Suffolk DA: No excessive force used in videotaped Roxbury Community College arrest

The Suffolk district attorney has ruled that an arrest at Roxbury Community College captured on videotape in October in which a 16-year-old was struck repeatedly by officers was a lawful arrest and that the officers involved will face no criminal charges.

“Like many others who saw them, I was initially disturbed by the video clips of the Oct. 22 arrest,’’ said District Attorney Daniel F. Conley, while reading from prepared remarks at a press conference today at his office in downtown Boston.

“But here as elsewhere, context is everything. The suspect was wanted for escaping incarceration for a violent offense. He reacted with disproportionately assaultive behavior when officers tried to remove his backpack and take him into custody. … And based on training, experience, and common sense, a reasonable officer could believe that he had or might attempt to use a weapon.’’


Video footage of the arrest inside the lobby of the college shot by civilians on cellphones captured several officers striking the youth, who authorities said is 6-feet-1 and weighs 165 pounds, and who violently resisted when officers first tried to place him in handcuffs.

The incident angered many community members, who felt the force used was excessive.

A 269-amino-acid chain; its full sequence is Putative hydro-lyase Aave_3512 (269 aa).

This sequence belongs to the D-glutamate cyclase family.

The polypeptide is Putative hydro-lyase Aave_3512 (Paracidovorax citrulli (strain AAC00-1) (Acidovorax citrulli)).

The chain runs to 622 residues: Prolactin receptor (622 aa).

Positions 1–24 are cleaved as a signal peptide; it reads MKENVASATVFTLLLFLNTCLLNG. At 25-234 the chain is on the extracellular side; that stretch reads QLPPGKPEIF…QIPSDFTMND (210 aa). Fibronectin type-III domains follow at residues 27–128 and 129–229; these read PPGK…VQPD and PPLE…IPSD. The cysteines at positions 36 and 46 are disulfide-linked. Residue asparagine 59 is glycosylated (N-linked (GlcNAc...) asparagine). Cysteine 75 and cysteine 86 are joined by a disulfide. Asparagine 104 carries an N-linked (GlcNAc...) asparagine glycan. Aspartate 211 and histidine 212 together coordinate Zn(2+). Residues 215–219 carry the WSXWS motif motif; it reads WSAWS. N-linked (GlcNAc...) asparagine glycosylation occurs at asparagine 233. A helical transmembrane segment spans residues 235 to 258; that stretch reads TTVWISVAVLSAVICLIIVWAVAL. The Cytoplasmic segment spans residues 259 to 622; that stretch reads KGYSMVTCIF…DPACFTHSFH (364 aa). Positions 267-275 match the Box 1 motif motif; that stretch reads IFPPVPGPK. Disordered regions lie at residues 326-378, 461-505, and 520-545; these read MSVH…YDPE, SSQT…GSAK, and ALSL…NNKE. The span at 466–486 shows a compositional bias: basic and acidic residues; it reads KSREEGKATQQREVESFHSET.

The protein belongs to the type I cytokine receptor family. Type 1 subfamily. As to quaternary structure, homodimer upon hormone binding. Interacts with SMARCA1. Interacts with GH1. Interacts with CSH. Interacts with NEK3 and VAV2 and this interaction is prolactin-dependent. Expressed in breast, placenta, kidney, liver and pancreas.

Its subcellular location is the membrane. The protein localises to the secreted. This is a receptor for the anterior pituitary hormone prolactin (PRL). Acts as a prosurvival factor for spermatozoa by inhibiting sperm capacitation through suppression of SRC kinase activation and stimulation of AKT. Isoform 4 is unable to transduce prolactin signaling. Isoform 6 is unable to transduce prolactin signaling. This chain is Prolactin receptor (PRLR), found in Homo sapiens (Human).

At today’s press conference, Boston Police Commissioner Edward F. Davis said in prepared remarks that the arresting officers followed training methods for restraining violent suspects that had been taught to them at the police academy.

He said that since the incident, the department has developed several initiatives in response to recommendations from an outside consultant who reviewed training practices.

They include updating the terminology regarding use of force regulations, continuing to demonstrate the use of force curriculum for reporters and community members, developing “e-learning modules’’ for multiple officer arrest scenarios, and charging a special department board with reviewing use of force options for police, as well as firearm discharges.

“Boston police officers are called upon to respond when people are in trouble,’’ Davis said. “Officers routinely encounter the most challenging, volatile and chaotic of situations. … Our challenge and complex responsibility is to resolve those situations in the most peaceful and reasonable manner possible, but sometimes enforcement action is unavoidable.’’


Globe correspondent Jaime Lutz contributed to this report.

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